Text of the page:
Eviction notices handed out to some in Belle Park by mistake have residents worried about what’s to come Friday, the city’s deadline for campers to vacate the park.
On Tuesday, several bylaw officers showed up to Belle Park and handed out eviction notices to people who had moved behind the parking lot fence, in the grassy section of the park, despite council setting the eviction deadline for July 31.
“It created so much tension and fighting … mass chaos,” said one Belle Park resident, who asked not to be named because she settled at Belle Park to flee from an abusive partner.
Chrystal Wilson, an advocate working with the Belle Park residents, said bylaw official’s initial visit to the park caused an incident that sent one person to the emergency room.
“In the chaos of trying to move everyone and their belongings, an accident occurred which resulted in me having to take a gentleman to the ER — he had a broken cheekbone and required stitches,” Wilson wrote in a letter to CAO Lanie Hurdle.
Later Tuesday, Hurdle apologized in a statement, calling the written notices a mistake and saying that bylaw officers were simply meant to verbally inform those who had settled on the grass behind the main camp to move back to the parking lot.
Belle Park is built on a landfill and the land is now contaminated, and it has been determined unsafe for camping. The city said those who had moved beyond the parking lot were asked to move from the contaminated land for health and safety reasons back to the main camp.
On Wednesday, Hurdle noted that the city was informed some residents had moved beyond the parking lot, which was approved by the city and public health for longer-term occupation, which is why bylaw was sent in to request the campers move back.
The city also maintains those directions were communicated to the campers when the eviction notices were handed out, but several campers said they were simply told to leave the park altogether, or they would be forcibly removed. The notices handed out to residents and posted on unattended tents simply say to remove all personal items from “Belle Park.”
“You have to vacate the area, you have two hours,” the anonymous camper said she was told by a bylaw officer.
“They told us that if we didn’t comply, that police would be here to physically remove us,” Justin Emigh, another resident said.
“They actually specifically said that we had to leave the park and the parking lot. We couldn’t be on this on this property whatsoever,” Emigh claims.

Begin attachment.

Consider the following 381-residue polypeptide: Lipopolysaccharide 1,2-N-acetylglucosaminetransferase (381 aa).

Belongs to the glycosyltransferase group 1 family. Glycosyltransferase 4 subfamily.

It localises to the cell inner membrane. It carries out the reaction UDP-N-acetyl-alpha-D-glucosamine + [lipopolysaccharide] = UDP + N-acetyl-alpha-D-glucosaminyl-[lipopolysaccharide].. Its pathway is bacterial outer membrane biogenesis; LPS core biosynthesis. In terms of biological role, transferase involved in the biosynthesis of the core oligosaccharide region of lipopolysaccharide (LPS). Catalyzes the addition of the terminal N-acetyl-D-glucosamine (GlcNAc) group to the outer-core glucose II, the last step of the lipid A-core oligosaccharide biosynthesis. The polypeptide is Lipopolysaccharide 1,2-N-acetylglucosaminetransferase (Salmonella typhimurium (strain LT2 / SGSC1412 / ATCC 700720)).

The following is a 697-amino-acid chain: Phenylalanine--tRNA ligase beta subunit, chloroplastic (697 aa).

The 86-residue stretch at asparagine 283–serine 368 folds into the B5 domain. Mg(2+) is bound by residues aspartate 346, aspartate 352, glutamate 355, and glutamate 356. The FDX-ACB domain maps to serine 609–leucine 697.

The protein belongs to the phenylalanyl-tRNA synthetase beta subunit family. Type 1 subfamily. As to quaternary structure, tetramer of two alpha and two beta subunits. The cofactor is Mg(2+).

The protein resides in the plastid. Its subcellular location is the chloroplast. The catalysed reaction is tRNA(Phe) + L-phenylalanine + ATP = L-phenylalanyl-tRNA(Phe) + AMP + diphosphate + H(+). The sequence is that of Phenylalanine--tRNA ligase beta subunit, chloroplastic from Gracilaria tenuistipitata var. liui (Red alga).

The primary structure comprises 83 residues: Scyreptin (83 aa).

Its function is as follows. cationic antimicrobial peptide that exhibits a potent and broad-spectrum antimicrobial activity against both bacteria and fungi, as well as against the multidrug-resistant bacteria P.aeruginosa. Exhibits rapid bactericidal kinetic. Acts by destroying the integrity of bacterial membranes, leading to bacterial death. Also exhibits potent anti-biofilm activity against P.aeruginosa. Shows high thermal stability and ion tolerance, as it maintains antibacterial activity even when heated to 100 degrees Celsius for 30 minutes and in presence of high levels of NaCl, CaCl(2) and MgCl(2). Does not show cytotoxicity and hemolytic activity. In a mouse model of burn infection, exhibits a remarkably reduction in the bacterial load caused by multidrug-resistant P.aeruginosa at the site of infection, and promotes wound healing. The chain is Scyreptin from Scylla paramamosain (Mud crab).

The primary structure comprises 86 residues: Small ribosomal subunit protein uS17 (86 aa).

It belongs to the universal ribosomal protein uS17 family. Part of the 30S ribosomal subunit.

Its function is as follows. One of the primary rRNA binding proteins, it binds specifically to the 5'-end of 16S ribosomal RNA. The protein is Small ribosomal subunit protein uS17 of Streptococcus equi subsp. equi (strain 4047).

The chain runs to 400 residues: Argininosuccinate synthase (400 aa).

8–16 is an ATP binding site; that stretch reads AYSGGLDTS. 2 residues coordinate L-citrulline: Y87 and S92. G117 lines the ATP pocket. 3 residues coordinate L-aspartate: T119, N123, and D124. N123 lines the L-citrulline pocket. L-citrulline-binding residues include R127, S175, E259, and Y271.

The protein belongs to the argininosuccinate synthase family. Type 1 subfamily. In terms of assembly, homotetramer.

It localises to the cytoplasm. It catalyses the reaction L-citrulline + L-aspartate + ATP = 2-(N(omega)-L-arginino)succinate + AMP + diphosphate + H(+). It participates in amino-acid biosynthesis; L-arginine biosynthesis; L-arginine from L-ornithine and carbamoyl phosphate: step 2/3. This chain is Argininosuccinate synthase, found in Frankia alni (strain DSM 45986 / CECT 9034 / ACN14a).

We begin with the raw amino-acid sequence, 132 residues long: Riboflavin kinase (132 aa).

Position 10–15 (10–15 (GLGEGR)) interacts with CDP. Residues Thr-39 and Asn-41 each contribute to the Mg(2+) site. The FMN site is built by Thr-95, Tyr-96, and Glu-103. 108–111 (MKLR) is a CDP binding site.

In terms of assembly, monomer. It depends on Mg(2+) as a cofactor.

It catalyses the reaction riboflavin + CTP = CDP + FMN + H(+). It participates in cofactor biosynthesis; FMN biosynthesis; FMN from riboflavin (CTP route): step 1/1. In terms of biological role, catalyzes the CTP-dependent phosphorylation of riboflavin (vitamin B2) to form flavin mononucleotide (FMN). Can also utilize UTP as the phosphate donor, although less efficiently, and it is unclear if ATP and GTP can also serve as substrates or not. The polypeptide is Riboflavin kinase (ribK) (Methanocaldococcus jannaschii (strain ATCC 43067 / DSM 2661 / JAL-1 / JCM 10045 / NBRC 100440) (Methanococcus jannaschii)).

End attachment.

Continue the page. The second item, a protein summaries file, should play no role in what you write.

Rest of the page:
“I had just woken up and we had the city bylaw come in and tell us all that we had two hours to remove our tents from the premises and all of our belongings or else they would be destroyed,” Kyle Loyst, another camper, said.
Bylaw returned later in the day to clarify that the written eviction notices were a mistake and that officers were simply suggesting that campers move back to the main lot. They assured residents that bylaw officers would not be forcing anyone to move that day.
On Thursday, Hurdle said the mistaken written notices were due to a “breakdown in communication.”
“(This) led to a misunderstanding in the implementation, resulting in a verbal and written notification that asked people to leave the park rather than relocating to a safer part of the property,” Hurdle said in a written statement.
Loyst said in the rush to move his stuff, he broke his tent, forcing him to sleep in another tent with one of his camp-mates, who had also moved beyond the parking lot in a section behind the clubhouse. Loyst said they moved to the grassy section because they worried the main camp was becoming too crowded for social distancing.
Although some moved back to the parking lot on Tuesday, Loyst and his friends still remain in the grassy section of the park, and told Global News that he plans to stay put on Friday, even if bylaw comes back with eviction notices.
Other campers said they will be staying too.
“That’s kind of the only option. It’s either that or the street. While you sleep on the street and you end up in jail anyway,” Emigh said.
Jeremy Milloy, a member of Mutual Aid Katarokwi-Kingston, a cooperative that, among other endeavours, offers support to those at Belle Park, said without any permanent housing options for the campers, he hopes the city will continue to allow the residents to stay on-site for the time being.
The city has set up a 24-hour shelter at Artillery Park, which will provide beds, WiFi, showers and food for campers, as well as mental-health and supportive services, but it will not be a place where residents can stay long-term. It is meant to be fully operational on Friday.